Apr 7, 2023
High turnout marks strawberry conference 

Despite torrential rains that forced cancellation of planned field tours, the North American Strawberry Symposium (NASS) was successful, although it was closely followed by deluged California berry fields from “atmospheric river” events.

The North American Strawberry Growers Association (NASGA) was the major sponsor of the conference, which was March 7-10 in San Luis Obispo, California. Growers, researchers, Extension personnel and other industry members from throughout the world. In its 10th year, the event is hosted every four to five years. 

Because of forecasted rains preventing access to muddy fields, show organizers canceled the March 10 tours of Santa Maria, California, strawberry growing operations and a tour of the Cal Poly Strawberry Center, less than a half-hour drive from the convention. 

Gerald Holmes, director of the Cal Poly Strawberry Center, left, and Eric Tedford of Summit Agro USA. Photo: Doug Ohlemeier

 

The flooding and mudslides will cause growers many headaches, said Gerald Holmes, director of the Cal Poly Strawberry Center.

“It’s as bad as I’ve seen any kind of rain problems since I’ve been here for eight years,” he said. “Growers will have a lot of challenges.”

While wet years come and go, Holmes said it isn’t so much about rain volume, but duration.

“If you get a heavy rain over a 24-hour period, it really becomes bad because the water has to move a lot faster and exit a field much faster, because that’s when the damage occurs,” Holmes said.

Drains can get plugged, causing floods and back-ups. If fields drain quickly, they can return to production, and some fields will survive, Holmes said. He said it will require several weeks of dry weather before growers know the full extent of the damage. 

Large turnout

Conference attendance was high, said Kevin Schooley, executive director of the Welland, Ontario, Canada-based NASGA. Up to 375 attendees from more than 17 countries, including South Africa, Australia and Canada, trekked to the central California coastal city to learn the latest on strawberry research and production practices.

“We had extraordinary turnout,” Schooley said. “This show is seeing very strong attendance. It’s close to the best we have ever had for the symposium.”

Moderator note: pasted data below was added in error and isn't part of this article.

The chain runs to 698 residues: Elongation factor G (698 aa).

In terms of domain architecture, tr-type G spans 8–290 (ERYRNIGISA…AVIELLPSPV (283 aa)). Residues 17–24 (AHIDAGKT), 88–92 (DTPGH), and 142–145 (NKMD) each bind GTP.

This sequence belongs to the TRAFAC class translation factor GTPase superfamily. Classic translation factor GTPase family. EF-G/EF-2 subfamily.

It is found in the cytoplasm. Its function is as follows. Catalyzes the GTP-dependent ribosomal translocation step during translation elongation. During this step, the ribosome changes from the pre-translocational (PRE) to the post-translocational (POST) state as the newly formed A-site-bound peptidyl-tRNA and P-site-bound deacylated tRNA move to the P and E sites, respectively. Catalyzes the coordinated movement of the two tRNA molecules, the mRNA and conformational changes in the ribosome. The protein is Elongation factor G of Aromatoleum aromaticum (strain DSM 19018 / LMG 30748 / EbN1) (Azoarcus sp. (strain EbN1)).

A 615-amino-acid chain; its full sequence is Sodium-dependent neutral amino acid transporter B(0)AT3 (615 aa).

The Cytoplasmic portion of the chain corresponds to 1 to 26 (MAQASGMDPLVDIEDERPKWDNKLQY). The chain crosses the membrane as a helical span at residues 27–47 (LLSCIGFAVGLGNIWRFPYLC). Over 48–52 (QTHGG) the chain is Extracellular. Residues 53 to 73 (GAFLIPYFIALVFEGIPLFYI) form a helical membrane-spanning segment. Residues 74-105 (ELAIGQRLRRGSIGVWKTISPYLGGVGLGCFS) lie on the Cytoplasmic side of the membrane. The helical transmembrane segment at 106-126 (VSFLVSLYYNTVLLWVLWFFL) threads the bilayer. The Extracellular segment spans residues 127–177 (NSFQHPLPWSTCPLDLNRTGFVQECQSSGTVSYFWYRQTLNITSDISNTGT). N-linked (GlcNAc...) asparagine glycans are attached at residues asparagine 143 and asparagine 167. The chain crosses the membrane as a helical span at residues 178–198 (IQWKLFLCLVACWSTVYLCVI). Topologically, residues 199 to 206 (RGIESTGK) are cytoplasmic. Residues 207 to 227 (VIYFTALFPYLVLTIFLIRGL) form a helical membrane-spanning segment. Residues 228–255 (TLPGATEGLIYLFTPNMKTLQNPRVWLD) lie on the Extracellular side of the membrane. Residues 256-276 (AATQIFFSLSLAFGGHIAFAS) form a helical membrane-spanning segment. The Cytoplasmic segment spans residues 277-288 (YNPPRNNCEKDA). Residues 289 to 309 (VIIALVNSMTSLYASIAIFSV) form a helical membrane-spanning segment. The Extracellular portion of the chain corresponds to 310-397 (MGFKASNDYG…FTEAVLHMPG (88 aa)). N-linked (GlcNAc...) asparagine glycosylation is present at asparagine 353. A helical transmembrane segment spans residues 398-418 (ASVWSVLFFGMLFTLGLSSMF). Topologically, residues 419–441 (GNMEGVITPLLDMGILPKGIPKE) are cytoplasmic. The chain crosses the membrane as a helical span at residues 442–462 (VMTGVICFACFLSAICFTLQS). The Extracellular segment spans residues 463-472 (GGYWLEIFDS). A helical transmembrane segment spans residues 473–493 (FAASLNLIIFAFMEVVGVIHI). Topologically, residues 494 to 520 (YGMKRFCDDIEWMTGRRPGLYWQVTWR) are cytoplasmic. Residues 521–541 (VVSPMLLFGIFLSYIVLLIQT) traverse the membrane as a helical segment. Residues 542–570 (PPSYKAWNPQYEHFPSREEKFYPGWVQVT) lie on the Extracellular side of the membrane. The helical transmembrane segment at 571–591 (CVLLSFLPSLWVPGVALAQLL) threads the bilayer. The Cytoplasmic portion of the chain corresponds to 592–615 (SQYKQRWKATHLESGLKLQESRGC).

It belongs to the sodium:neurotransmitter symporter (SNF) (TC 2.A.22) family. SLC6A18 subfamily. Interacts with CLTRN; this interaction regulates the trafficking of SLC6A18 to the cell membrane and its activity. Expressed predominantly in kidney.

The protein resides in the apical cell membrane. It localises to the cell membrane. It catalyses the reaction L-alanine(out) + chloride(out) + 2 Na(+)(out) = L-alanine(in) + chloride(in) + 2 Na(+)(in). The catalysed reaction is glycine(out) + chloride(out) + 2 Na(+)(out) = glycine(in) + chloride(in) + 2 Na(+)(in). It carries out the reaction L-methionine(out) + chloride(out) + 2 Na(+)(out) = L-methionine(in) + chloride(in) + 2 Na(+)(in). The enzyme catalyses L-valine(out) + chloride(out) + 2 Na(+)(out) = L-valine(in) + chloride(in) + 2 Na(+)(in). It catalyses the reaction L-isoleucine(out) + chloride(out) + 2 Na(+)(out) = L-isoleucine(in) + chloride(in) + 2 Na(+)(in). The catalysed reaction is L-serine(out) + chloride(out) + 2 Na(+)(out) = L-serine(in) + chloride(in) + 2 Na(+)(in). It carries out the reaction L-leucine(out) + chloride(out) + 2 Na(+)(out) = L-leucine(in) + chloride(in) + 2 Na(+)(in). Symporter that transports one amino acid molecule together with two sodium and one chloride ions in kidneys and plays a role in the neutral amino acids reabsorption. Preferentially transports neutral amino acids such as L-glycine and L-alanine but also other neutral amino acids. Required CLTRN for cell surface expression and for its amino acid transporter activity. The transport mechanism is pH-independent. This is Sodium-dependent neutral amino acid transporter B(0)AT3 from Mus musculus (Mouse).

Despite the inclement weather and tour cancellation, the symposium was an overall success, he said.

“The attendance shows the strong industry involvement and the vibrance in the industry,” Schooley said. “Attendees see a lot of research going on. With COVID easing, people get to see colleagues they haven’t seen in a while. This show brings together people from different countries. The participants enjoy sharing information and networking. Many growers find suppliers here.”

The show featured numerous sessions on technology, as well as pest and disease management, breeding, genetics and genomics, organics and other topics.

In his presentation on California strawberry industry trends and prospects, Holmes discussed robotic harvesting. At one time, as many as five companies were testing harvesting equipment in California. Today, two companies remain in the space, he said. 

“The technology wasn’t as far along as it is now,” Holmes said. “Tremendous progress has been made. This is highly proprietary technology that is in the development stages.”

Todd Stacy of Stacy Family Farm in Marietta, Ohio, attended a session on automation in production and harvesting.

“The technological information is very impressive,” he said. “We have some ideas for niche marketing that we can put strawberries in, but labor would be an issue.”

This was the first time the southeast Ohio grower attended the conference.

“We go to many strawberry conferences,” Stacy said. “This show is very interesting. It’s definitely a lot more in-depth here than some others.”

Alex Russomagno, business development and strategy for Apeel Sciences, said she appreciates the global presence at the event.

“Having representation outside of California is really helpful,” she said. “There’s so much data. It’s good to hear, listen and understand the landscape of the industry which is here.”

— Doug Ohlemeier, assistant editor

 




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